Gentoo Archives: gentoo-project

From: Raymond Jennings <shentino@×××××.com>
To: gentoo-project@l.g.o
Subject: Re: [gentoo-project] How do you feel about non-contributing developers with commit access?
Date: Tue, 06 Nov 2018 05:13:10
In Reply to: [gentoo-project] How do you feel about non-contributing developers with commit access? by "Sam Jorna (wraeth)"
On Mon, Nov 5, 2018 at 5:11 PM Sam Jorna (wraeth) <wraeth@g.o> wrote:
> > On 3/11/18 2:05 am, Michał Górny wrote: > > Hello, > > > > The Undertakers team has frequently received various forms of > > 'criticism' of their effort in attempting to find and retire inactive > > developers. This is getting as far as to claim that we shouldn't retire > > anyone because there are no limits on commit slots. > > > > Therefore, I would like to ask the wider community a general question: > > how do you feel about preserving commit access for people who no longer > > actively commit to Gentoo? I'm talking about extreme cases, say, > > no commits to any user-visible repository for over a year. > > Hello. > > I'd like to suggest that developers be allowed to retain commit > privileges until and unless they are unresponsive to status queries or > have demonstrated some kind of negative intent.
> I understand the concern of allowing commit access to persist for AWOL > contributors, but for those with low commit frequency it's effectively > saying "your volunteer contributions aren't enough".
And this is not in my opinion the kind of message we want to send, unless we want gentoo to become an elitist that only welcomes people who are "productive enough", which in my opinion also aggravates the risk of burnout. Quite frankly, "you aren't active enough to deserve to keep your developer status" is rather demoralizing, especially since we aren't actually being paid to work on Gentoo, at least not out of the Foundation's budget. From what I know, the undertakers project already has procedures in place for determining if a developer is inactive before they are retired, and I think the same procedures would apply just as easily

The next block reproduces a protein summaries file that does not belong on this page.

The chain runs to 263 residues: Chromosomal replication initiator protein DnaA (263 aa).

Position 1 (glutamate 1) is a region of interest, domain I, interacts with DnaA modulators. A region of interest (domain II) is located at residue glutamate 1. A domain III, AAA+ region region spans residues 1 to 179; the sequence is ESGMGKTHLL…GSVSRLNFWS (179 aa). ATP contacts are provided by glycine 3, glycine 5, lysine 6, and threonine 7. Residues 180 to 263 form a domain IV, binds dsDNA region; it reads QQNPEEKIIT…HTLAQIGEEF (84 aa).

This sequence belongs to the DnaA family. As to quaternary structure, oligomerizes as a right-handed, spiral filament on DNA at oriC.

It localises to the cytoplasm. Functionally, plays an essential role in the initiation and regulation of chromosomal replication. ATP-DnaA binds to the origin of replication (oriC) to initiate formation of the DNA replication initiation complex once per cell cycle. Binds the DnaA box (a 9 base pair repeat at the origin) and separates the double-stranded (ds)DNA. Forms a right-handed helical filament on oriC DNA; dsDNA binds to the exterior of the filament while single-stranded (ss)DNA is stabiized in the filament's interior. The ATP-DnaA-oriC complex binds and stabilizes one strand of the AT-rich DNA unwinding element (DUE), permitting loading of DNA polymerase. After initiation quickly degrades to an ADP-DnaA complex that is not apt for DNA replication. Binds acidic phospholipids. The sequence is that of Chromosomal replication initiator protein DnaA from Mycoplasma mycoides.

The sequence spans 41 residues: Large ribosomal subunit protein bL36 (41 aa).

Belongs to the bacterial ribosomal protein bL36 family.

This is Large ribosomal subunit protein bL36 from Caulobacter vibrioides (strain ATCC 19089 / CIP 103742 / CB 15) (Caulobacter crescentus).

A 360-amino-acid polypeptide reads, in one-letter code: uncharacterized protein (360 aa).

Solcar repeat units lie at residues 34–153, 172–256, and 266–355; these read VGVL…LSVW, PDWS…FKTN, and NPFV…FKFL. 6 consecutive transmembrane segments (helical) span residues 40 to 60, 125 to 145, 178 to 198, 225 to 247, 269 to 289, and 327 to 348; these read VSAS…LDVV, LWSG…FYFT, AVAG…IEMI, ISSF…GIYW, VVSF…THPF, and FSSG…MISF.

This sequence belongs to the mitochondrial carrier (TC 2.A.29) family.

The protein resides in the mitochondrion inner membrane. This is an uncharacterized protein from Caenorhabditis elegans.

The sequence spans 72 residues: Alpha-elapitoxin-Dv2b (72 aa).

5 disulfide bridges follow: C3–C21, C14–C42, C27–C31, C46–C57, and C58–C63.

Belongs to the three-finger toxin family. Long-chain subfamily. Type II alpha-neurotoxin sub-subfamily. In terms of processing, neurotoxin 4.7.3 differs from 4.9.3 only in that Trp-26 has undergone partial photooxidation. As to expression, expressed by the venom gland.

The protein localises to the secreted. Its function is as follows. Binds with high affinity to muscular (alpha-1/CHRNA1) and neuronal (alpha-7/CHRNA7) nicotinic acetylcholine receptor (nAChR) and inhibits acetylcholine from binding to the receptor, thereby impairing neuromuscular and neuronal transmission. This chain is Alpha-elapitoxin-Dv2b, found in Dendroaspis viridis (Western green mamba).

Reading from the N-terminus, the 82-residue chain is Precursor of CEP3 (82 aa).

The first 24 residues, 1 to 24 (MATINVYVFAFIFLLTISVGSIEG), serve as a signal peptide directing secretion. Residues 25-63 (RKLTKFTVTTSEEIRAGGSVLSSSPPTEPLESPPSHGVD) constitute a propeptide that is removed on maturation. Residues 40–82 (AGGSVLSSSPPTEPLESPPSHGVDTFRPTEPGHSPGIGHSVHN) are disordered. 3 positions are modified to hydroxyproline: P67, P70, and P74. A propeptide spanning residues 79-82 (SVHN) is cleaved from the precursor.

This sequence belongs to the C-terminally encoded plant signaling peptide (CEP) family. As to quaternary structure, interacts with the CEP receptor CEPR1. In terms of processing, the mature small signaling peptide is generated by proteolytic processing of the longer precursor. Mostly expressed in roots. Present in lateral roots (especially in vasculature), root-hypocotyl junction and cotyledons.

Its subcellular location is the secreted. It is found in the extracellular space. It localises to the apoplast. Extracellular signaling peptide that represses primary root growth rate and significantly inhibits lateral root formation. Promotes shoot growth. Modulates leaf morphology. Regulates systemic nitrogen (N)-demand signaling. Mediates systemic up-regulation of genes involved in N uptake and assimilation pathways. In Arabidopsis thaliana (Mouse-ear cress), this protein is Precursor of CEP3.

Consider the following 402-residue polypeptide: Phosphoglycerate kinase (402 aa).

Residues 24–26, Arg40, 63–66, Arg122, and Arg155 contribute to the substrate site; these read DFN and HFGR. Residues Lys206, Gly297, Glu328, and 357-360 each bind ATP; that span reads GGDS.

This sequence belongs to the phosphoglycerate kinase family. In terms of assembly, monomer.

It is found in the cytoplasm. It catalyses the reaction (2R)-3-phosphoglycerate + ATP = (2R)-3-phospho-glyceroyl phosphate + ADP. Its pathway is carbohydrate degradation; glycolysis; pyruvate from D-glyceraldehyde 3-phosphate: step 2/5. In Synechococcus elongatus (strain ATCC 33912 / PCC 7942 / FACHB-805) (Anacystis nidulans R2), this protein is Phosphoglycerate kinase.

> For myself, due to various factors my time for productive commit > development is severely limited, but as I only maintain a couple of > packages which, to my knowledge, don't have any issues, removing commit > access just means those that I do maintain become orphaned, and when I > do get time to work on something I have to work through GitHub or > Bugzilla, increasing work for whichever developer is kind enough to > facilitate my contribution. I am, however, able to be reached quickly, > and responsive to queries. > > If a developer is present, is not neglecting anything they maintain, has > not demonstrated any malicious intent, and is offering to spend what > time they can on contributions when they have the time to ensure they > don't break anything, why stop them?
I second this motion. Having been removed from proxy maintainers for inactivity myself (and against my objections as well) I can speak to the increased load of being made aware of future bugs in the projects I used to work on. It adds unnecessary red tape to make developers jump through hoops to contribute. At the very least, once someone has passed muster with recruiters and whatnot they shouldn't have to do a heap of paperwork just to get back in. Maybe email once every few months to see if they're still responsive, and a quick check to make sure their SSH/GPG keys are still valid and that there are no technical issues, but I oppose any changes in one's status as a developer just on inactivity alone. Also, I would like to advance an example I personally encountered: What if there's simply nothing for the developer to do? Like if for example they're maintaining a package that's gone quiet upstream but which doesn't have any bugs open against it either? No, this doesn't include the idle developer simply finding a neglected area of gentoo to work on instead. The pool of available work to perform is still going to be finite, and on top of that the areas of gentoo needing attention when another area stops giving developers something to do may simply be outside their expertise. If someone has proven they can contribute and be trusted they shouldn't be removed in my opinion. As long as they aren't slacking off or sabotaging the distro. Going AWOL /with/ outstanding work on your desk, such as open bugs against packages you maintain? That is more serious and should probably warrant attention from the undertakers. But just going quiet period? Not so much since their absence isn't hurting Gentoo. The question is: is their retention of access causing harm to gentoo or obstructing development? If they answer their emails from the undertakers that should be good enough assuming they haven't actively gone against Gentoo. I would also like to ask: Why should we remove them in the first place? As far as I know, letting people keep developer status and commit access doesn't burden Gentoo unduly. * If they're contributing, the overhead of incorporating their contributions is an investment * If they're not contributing, but haven't done anything harmful, then there's no burden * If they're harming the distro then they can be removed whether they're a burden or not.
> Thanks; > -- > Sam Jorna (wraeth) > GPG ID: 0xD6180C26 >